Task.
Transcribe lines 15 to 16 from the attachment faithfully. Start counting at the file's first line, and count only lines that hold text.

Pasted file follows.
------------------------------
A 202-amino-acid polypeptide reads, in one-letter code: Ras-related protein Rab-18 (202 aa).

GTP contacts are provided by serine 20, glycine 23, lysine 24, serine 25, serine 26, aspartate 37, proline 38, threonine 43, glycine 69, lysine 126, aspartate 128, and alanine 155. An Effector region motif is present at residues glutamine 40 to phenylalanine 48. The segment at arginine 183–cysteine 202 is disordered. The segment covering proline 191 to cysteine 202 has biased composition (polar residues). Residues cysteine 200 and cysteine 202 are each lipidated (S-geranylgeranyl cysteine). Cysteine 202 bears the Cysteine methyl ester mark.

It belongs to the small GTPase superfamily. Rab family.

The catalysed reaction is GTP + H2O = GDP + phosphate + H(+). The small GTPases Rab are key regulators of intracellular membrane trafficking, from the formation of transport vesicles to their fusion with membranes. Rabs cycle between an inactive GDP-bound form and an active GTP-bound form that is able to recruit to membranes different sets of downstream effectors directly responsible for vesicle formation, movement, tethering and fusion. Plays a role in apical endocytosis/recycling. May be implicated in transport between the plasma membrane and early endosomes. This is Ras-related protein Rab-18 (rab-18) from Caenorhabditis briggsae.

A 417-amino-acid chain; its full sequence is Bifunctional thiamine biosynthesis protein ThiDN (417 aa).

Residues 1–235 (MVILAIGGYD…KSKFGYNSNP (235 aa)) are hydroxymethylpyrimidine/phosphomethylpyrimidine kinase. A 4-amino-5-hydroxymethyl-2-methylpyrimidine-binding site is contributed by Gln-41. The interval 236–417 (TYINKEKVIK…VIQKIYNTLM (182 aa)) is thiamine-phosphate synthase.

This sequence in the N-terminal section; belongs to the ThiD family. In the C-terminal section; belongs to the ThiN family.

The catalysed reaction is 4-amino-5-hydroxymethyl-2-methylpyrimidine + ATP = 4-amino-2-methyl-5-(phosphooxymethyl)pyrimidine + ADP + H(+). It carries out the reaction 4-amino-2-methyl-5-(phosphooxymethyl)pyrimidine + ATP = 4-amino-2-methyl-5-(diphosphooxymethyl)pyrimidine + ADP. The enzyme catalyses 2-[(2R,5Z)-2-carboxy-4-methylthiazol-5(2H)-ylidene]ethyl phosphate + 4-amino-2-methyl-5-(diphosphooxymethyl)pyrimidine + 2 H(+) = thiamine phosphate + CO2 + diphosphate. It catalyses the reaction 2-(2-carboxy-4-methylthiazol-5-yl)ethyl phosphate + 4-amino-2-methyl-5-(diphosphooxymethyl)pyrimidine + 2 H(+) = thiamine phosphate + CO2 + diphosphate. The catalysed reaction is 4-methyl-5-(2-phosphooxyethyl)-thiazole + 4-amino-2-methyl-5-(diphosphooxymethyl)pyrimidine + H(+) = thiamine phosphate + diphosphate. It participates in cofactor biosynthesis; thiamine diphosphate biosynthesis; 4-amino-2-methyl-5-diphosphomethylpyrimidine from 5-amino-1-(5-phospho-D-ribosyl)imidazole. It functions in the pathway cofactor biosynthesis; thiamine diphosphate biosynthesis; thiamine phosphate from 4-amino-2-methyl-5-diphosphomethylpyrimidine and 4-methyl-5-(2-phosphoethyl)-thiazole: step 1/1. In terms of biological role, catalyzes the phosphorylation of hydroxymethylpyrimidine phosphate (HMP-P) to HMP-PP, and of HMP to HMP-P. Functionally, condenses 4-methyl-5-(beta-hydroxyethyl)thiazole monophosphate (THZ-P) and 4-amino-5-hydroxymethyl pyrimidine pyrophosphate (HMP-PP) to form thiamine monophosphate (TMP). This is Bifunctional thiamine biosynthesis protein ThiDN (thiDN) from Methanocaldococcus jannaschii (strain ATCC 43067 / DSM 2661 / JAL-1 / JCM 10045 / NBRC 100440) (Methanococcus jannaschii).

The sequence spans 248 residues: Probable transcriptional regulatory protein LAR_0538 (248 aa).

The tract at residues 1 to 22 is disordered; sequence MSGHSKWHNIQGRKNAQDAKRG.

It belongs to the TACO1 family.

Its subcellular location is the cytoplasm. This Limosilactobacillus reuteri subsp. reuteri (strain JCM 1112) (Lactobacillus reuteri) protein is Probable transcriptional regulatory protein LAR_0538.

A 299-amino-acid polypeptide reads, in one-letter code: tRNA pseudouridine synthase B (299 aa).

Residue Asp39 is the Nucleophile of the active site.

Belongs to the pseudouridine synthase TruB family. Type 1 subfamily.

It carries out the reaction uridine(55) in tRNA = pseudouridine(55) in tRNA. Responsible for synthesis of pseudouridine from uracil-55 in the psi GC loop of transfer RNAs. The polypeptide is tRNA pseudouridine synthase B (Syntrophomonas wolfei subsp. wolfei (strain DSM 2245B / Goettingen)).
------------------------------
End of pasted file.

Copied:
Belongs to the pseudouridine synthase TruB family. Type 1 subfamily.

It carries out the reaction uridine(55) in tRNA = pseudouridine(55) in tRNA. Responsible for synthesis of pseudouridine from uracil-55 in the psi GC loop of transfer RNAs. The polypeptide is tRNA pseudouridine synthase B (Syntrophomonas wolfei subsp. wolfei (strain DSM 2245B / Goettingen)).